Thomas enjoys analyzing the psychology of situations. She reports thoroughly so that she can write from inside the mind of an athlete. She focuses on how athletes push their bodies, respond to pressure and negotiate obstacles.
“Everything is heightened in sports,” Thomas said. “You know something is going to happen, you know there’s something at stake. I never want to forget that this is about hope and joy and sadness and drama. That’s the formula.”
Everything is heightened in sports … You know something is going to happen, you know there’s something at stake. I never want to forget that this is about hope and joy and sadness and drama. That’s the formula.
Thomas grew up immersed in sports. As a kid she swam and played soccer, tennis and softball. She made her parents tape the Olympics, and required her mother to save the VHS tapes to watch later on.
“It was really important to her,” her mother, Oscie Thomas, said, “because she thought they were part of her life. It turns out she was right about that. They touched something deeper in her life than I recognized at the time.”
Thomas’ father worked as a journalist at Newsweek and Time Magazine, and though he never encouraged Thomas to become a journalist, he placed high value on storytelling. Storytelling thus became instrumental to Thomas. In sports, she said, there’s always a story to tell.
After jobs at Slate and The New Yorker, Thomas published a nonfiction World War I novel titled “Conscience” about her great-grandfather Norman Thomas, a political pacifist and six-time presidential candidate of the Socialist Party. She did not begin sportswriting until she completed “Conscience” in 2010 and began to play tennis again. A friend of Thomas’ — an editor for “The Paris Review” — asked her to cover the U.S. Open for the magazine’s website.
“It was tremendous fun,” Thomas said. “There was a freedom in it to write about the mind, the body, competition and psychology.”
In 2011, when Grantland was two weeks old, an editor of the site who read Thomas in “The Paris Review” approached her to cover Wimbledon. After the tournament, Thomas began writing part-time as a contributor, and became a full-time writer for Grantland on Jan. 1, 2014.
Last August, Thomas also became an editor. Now, she both writes articles and edits stories at Grantland ranging from sports to pop culture, all of which, Thomas said, are usually on the more literary side of the site. She also edits her father’s books, and, occasionally, his articles. Evan Thomas called Thomas the best editor he’s had in his 33-year career.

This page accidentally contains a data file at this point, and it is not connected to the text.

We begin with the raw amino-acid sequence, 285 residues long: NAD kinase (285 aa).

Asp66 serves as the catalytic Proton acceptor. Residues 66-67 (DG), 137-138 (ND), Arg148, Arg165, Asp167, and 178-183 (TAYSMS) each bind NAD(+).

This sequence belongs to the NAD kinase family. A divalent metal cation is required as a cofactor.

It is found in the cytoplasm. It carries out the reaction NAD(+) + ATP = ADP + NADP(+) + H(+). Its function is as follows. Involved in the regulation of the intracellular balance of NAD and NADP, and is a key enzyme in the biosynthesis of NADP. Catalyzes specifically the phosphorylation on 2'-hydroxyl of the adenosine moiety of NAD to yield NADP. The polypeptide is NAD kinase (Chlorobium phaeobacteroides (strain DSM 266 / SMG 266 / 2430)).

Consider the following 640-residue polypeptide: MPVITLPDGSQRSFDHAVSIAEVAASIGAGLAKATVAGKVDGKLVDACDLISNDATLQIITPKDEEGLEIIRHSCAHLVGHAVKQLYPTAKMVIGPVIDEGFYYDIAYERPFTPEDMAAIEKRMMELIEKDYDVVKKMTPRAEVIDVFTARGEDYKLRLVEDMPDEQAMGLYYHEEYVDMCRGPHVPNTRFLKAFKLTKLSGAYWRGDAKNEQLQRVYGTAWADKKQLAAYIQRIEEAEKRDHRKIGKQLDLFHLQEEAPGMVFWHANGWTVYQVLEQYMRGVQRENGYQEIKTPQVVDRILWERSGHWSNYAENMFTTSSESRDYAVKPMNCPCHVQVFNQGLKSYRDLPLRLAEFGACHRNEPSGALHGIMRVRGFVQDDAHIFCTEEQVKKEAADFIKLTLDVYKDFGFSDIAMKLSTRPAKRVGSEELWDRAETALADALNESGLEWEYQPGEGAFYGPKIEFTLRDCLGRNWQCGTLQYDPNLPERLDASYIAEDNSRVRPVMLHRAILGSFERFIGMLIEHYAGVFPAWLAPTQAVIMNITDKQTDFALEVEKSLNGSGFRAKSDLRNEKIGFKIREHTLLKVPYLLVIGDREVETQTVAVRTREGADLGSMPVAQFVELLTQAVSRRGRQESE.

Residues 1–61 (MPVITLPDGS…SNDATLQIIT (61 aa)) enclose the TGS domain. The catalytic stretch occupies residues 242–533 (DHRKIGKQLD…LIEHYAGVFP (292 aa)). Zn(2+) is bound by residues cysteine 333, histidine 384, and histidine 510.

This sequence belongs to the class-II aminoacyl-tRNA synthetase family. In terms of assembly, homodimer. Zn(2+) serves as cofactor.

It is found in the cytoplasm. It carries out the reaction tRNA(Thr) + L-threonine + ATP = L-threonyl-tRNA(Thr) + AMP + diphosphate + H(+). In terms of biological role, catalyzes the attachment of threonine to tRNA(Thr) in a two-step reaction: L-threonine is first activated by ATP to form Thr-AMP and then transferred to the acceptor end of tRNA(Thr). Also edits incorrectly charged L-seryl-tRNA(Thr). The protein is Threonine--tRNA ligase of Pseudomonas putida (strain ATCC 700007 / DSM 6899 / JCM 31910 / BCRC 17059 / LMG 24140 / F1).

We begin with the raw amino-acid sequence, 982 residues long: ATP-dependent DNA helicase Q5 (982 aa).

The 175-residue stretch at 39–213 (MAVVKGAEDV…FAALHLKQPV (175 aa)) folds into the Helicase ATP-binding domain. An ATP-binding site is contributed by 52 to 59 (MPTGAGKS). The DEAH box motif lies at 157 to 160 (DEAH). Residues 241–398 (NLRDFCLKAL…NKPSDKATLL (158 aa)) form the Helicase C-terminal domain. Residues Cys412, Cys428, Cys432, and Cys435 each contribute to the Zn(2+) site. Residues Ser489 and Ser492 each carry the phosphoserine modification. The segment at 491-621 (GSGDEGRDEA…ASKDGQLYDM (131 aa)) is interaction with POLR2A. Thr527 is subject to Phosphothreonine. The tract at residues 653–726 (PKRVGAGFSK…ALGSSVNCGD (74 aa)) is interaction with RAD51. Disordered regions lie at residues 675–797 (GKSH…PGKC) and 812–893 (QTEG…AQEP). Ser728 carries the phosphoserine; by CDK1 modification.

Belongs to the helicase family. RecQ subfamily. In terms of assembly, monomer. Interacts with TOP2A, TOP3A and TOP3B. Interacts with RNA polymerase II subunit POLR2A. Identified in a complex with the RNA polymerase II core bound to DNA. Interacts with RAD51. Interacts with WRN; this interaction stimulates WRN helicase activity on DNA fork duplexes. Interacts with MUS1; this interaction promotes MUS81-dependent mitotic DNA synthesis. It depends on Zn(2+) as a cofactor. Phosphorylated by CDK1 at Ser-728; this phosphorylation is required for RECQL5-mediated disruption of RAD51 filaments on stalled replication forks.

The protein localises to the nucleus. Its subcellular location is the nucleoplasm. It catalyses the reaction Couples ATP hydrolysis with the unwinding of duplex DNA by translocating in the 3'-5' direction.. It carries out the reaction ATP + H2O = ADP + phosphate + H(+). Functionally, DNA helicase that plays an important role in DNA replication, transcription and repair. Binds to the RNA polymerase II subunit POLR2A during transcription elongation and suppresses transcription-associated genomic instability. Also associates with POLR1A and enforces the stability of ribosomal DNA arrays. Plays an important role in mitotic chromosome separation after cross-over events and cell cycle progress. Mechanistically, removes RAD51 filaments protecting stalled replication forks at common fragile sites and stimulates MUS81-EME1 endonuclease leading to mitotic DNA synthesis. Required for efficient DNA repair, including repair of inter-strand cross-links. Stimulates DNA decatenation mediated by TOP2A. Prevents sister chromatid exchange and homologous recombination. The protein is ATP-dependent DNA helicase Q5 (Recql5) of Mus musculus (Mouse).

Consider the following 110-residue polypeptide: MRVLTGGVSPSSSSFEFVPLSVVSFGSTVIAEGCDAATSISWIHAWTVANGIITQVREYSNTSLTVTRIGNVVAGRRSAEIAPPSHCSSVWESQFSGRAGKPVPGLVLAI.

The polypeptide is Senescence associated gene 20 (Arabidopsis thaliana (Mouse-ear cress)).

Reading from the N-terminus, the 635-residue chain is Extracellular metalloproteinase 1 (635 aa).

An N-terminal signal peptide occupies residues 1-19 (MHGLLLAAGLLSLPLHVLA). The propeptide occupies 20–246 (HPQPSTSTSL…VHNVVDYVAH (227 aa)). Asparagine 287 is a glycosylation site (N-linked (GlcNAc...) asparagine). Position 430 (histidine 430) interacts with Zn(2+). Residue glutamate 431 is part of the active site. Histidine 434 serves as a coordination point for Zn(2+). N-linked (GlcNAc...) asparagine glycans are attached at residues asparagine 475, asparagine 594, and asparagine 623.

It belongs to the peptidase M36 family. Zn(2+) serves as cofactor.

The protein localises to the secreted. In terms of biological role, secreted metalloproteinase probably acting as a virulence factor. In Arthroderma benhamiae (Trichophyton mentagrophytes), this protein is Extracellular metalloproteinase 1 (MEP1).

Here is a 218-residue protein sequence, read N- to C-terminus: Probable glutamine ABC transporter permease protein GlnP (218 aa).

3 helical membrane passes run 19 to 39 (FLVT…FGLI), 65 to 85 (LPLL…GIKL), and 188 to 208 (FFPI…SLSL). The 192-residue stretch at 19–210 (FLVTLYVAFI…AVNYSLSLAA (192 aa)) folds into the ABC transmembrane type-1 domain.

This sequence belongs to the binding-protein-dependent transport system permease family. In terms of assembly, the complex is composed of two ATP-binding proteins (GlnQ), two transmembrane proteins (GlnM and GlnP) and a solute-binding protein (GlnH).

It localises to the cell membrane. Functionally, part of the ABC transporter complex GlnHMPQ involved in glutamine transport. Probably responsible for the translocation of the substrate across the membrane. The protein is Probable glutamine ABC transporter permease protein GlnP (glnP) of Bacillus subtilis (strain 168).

Editing helps Thomas fine-tune her writing. She keeps her audience in mind in a way she thought unnecessary before, and focuses on the structure and clarity of her work.
“It’s very rare to find somebody at Louisa’s caliber who does both editing and writing at the same time at the level that she does it,” Fierman said. “I have never met anybody in my career who can move so seamlessly between both things.”
In the midst of her roles at Grantland, Thomas completed a biography of Louisa Catherine Adams, wife of John Quincy Adams. The book, she said, is the piece she is most proud of writing in her career.
Thomas says she is not proud of many of her works. Though she loves writing, journalism is still a job. Thomas’ father and great-grandfather were writers, and her grandfather was a book editor, but her family treated journalism as simply another way to earn a paycheck.
“You have deadlines,” Thomas said. “Sometimes you just have to get your work done.”
Thomas’ job happens to be in a male-dominated field. One of few females on staff at Grantland, she is often the only woman in the press box. Yet, more than Thomas’ gender distinguishes her as a sportswriter. A Harvard degree and a literary background shape a resume that differs greatly from those of her cohorts.
In covering the 2014 National Football Conference Championships in Seattle, Thomas arrived early to explore the city and sat down in a bookstore to read a novel. Her final story, “Loud Noises,” includes many observations from that day.
“Not many reporters are probably running to the bookstore and reading novels and reporting,” Thomas said, “but I think that kind of stuff all seeps in.”